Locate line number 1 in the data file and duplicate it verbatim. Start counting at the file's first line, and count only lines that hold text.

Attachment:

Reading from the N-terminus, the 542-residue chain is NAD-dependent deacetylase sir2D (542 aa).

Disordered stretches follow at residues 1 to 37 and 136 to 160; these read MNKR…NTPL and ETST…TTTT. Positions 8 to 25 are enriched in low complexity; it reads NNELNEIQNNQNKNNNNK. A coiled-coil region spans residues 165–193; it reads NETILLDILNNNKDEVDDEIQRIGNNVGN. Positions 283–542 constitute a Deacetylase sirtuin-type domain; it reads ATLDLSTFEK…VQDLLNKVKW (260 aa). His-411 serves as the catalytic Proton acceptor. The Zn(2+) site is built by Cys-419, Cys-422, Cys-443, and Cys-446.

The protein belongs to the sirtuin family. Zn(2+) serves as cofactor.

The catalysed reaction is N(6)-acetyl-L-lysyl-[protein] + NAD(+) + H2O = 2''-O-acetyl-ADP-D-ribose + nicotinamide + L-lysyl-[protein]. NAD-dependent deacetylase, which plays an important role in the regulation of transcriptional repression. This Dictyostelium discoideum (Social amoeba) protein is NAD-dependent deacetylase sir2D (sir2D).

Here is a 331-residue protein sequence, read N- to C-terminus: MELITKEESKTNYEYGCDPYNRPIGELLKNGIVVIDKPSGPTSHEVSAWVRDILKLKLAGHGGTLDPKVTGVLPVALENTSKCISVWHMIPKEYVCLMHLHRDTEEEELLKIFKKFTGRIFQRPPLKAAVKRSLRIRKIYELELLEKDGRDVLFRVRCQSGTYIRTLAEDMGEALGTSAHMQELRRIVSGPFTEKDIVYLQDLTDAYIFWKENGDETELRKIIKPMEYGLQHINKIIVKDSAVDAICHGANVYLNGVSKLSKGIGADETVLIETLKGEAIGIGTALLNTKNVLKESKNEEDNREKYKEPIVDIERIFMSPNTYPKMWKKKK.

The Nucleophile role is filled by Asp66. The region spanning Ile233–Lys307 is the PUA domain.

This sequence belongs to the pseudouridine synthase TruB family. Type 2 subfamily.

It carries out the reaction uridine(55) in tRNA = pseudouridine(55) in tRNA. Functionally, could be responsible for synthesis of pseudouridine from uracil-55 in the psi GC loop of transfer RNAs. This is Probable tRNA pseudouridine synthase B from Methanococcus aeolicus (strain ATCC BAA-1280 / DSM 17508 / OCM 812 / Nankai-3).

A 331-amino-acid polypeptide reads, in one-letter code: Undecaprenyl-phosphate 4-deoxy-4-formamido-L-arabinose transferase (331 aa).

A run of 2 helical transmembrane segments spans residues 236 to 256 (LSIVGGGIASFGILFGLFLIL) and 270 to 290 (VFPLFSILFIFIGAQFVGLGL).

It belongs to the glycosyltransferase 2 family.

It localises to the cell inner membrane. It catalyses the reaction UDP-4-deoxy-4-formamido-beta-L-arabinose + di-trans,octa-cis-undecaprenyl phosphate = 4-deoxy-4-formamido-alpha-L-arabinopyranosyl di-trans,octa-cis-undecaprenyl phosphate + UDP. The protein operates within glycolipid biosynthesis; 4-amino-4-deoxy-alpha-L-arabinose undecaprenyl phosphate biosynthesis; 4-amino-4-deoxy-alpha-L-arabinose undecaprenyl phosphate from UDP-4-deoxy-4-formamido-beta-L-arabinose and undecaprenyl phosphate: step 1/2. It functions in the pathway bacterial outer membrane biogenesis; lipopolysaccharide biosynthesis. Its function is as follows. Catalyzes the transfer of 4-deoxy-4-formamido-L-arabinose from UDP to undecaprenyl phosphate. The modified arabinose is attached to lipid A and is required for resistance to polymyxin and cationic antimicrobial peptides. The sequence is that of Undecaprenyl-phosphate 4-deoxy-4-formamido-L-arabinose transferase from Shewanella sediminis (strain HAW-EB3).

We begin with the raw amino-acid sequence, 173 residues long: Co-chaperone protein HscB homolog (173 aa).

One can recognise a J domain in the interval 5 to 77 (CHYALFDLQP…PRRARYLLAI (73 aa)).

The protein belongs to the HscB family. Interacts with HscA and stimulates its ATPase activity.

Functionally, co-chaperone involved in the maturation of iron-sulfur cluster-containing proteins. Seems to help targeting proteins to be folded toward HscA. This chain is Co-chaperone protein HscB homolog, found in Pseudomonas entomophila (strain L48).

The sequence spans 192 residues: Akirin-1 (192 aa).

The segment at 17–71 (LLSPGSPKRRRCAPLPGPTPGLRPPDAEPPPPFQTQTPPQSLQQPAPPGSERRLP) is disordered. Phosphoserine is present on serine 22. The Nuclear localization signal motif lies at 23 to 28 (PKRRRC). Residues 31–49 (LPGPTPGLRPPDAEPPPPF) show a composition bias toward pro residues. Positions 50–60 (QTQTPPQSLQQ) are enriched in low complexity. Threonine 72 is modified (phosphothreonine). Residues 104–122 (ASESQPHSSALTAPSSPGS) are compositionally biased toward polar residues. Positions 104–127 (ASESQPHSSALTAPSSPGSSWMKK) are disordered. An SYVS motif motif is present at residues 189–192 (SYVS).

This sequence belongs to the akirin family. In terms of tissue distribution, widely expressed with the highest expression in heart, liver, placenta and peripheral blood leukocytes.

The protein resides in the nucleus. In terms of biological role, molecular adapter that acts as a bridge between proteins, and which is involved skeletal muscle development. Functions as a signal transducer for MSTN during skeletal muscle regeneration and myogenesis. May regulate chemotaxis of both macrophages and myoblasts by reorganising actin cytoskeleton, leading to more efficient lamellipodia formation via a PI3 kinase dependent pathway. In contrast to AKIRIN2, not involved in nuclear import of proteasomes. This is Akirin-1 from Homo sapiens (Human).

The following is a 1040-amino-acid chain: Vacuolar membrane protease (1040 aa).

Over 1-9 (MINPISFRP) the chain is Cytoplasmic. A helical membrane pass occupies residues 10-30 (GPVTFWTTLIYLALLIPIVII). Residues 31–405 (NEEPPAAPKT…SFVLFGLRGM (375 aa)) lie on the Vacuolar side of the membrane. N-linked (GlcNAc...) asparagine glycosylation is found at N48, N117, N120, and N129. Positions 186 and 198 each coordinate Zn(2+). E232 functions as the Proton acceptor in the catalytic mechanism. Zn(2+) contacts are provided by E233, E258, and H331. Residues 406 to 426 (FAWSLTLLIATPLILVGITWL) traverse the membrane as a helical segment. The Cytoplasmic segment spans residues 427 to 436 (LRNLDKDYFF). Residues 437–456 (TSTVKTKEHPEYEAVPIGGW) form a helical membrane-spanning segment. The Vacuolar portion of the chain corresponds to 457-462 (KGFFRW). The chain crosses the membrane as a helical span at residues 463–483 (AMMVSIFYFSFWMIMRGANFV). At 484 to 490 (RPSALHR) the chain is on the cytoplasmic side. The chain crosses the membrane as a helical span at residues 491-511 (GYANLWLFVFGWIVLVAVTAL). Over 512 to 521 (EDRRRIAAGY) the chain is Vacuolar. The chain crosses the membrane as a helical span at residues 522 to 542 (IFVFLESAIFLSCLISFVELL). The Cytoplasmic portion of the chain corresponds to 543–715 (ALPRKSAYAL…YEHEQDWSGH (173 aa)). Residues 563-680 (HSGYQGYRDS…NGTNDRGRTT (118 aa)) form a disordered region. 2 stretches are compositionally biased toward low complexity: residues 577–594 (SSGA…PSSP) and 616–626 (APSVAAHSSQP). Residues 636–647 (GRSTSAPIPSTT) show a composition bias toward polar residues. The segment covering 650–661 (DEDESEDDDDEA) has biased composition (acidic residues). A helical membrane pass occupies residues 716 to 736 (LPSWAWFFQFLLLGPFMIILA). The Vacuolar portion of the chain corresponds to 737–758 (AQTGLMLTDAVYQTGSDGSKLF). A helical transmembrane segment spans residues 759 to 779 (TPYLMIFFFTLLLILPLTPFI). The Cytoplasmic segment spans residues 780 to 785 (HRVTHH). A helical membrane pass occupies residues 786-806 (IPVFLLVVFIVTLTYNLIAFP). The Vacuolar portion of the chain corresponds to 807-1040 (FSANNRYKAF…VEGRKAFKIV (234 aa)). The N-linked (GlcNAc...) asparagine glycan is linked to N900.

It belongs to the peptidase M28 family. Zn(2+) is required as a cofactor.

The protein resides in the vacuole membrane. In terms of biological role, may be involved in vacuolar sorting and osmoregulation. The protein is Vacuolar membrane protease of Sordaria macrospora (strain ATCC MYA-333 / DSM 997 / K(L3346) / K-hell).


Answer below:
Reading from the N-terminus, the 542-residue chain is NAD-dependent deacetylase sir2D (542 aa).